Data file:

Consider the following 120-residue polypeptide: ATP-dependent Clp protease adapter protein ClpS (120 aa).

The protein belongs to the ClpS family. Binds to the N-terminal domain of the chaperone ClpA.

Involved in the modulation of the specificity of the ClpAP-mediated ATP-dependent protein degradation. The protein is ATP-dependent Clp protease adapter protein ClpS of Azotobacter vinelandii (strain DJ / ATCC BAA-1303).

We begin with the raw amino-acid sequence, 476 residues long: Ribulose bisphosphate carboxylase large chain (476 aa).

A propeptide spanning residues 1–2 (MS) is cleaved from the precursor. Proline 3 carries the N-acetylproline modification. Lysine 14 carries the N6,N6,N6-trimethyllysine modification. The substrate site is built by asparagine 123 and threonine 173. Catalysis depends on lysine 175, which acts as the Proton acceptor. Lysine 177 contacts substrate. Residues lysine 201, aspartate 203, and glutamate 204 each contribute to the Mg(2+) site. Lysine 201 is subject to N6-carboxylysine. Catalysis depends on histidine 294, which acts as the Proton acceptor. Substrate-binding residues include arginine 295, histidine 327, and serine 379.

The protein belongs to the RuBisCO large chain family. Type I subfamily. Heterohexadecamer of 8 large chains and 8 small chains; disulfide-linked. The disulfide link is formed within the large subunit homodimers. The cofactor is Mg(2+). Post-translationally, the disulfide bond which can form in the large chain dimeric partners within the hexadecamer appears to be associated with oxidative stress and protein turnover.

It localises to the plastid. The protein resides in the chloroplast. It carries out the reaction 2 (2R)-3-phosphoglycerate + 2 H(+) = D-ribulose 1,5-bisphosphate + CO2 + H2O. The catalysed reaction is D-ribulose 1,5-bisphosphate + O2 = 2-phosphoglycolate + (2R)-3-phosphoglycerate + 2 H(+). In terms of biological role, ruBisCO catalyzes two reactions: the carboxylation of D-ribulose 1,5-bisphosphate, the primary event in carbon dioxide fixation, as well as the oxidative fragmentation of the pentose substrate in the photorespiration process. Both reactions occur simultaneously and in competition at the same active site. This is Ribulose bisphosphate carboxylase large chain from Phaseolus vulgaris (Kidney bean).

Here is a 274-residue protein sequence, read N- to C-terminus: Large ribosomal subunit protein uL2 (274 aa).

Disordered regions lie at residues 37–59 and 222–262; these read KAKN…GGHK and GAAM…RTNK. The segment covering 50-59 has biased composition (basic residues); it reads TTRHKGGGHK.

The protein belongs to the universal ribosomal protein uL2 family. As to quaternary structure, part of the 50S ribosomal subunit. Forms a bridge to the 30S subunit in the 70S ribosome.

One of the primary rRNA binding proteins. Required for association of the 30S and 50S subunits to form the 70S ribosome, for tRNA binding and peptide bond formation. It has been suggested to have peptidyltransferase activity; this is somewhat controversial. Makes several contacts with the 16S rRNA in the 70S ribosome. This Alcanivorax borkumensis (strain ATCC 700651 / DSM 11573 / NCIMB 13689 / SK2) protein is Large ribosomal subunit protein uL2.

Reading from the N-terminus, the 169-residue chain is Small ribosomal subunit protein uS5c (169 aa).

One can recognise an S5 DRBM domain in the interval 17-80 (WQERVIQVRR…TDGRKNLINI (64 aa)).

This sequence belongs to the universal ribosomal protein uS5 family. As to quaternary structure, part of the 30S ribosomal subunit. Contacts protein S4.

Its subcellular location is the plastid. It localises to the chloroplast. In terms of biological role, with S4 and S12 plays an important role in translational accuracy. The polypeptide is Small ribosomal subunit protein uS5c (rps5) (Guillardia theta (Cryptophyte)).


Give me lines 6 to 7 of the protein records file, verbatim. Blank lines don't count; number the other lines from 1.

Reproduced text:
The protein belongs to the RuBisCO large chain family. Type I subfamily. Heterohexadecamer of 8 large chains and 8 small chains; disulfide-linked. The disulfide link is formed within the large subunit homodimers. The cofactor is Mg(2+). Post-translationally, the disulfide bond which can form in the large chain dimeric partners within the hexadecamer appears to be associated with oxidative stress and protein turnover.

It localises to the plastid. The protein resides in the chloroplast. It carries out the reaction 2 (2R)-3-phosphoglycerate + 2 H(+) = D-ribulose 1,5-bisphosphate + CO2 + H2O. The catalysed reaction is D-ribulose 1,5-bisphosphate + O2 = 2-phosphoglycolate + (2R)-3-phosphoglycerate + 2 H(+). In terms of biological role, ruBisCO catalyzes two reactions: the carboxylation of D-ribulose 1,5-bisphosphate, the primary event in carbon dioxide fixation, as well as the oxidative fragmentation of the pentose substrate in the photorespiration process. Both reactions occur simultaneously and in competition at the same active site. This is Ribulose bisphosphate carboxylase large chain from Phaseolus vulgaris (Kidney bean).